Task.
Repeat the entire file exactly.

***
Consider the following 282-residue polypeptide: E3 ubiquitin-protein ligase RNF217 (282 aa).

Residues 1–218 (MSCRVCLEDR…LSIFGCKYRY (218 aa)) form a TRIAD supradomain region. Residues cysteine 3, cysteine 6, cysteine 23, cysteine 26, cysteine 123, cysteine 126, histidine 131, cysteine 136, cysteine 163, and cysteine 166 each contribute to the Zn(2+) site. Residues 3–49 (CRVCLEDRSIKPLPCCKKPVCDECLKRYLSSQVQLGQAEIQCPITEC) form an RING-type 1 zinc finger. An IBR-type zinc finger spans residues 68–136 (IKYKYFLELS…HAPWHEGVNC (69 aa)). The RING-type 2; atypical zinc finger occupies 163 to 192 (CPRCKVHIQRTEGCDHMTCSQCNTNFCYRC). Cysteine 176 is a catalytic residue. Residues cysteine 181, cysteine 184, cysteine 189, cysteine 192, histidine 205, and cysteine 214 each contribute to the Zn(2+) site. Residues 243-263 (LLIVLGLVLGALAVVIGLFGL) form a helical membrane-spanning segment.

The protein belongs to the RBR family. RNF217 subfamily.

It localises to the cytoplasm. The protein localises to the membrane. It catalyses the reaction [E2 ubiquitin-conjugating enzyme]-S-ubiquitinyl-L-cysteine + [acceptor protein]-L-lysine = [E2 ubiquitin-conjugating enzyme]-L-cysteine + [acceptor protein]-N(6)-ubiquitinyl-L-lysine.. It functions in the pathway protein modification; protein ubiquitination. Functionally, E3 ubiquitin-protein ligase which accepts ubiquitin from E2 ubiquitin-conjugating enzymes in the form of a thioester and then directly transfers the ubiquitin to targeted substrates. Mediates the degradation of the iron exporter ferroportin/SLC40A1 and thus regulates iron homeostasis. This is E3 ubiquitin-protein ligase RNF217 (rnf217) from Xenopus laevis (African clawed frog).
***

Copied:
Consider the following 282-residue polypeptide: E3 ubiquitin-protein ligase RNF217 (282 aa).

Residues 1–218 (MSCRVCLEDR…LSIFGCKYRY (218 aa)) form a TRIAD supradomain region. Residues cysteine 3, cysteine 6, cysteine 23, cysteine 26, cysteine 123, cysteine 126, histidine 131, cysteine 136, cysteine 163, and cysteine 166 each contribute to the Zn(2+) site. Residues 3–49 (CRVCLEDRSIKPLPCCKKPVCDECLKRYLSSQVQLGQAEIQCPITEC) form an RING-type 1 zinc finger. An IBR-type zinc finger spans residues 68–136 (IKYKYFLELS…HAPWHEGVNC (69 aa)). The RING-type 2; atypical zinc finger occupies 163 to 192 (CPRCKVHIQRTEGCDHMTCSQCNTNFCYRC). Cysteine 176 is a catalytic residue. Residues cysteine 181, cysteine 184, cysteine 189, cysteine 192, histidine 205, and cysteine 214 each contribute to the Zn(2+) site. Residues 243-263 (LLIVLGLVLGALAVVIGLFGL) form a helical membrane-spanning segment.

The protein belongs to the RBR family. RNF217 subfamily.

It localises to the cytoplasm. The protein localises to the membrane. It catalyses the reaction [E2 ubiquitin-conjugating enzyme]-S-ubiquitinyl-L-cysteine + [acceptor protein]-L-lysine = [E2 ubiquitin-conjugating enzyme]-L-cysteine + [acceptor protein]-N(6)-ubiquitinyl-L-lysine.. It functions in the pathway protein modification; protein ubiquitination. Functionally, E3 ubiquitin-protein ligase which accepts ubiquitin from E2 ubiquitin-conjugating enzymes in the form of a thioester and then directly transfers the ubiquitin to targeted substrates. Mediates the degradation of the iron exporter ferroportin/SLC40A1 and thus regulates iron homeostasis. This is E3 ubiquitin-protein ligase RNF217 (rnf217) from Xenopus laevis (African clawed frog).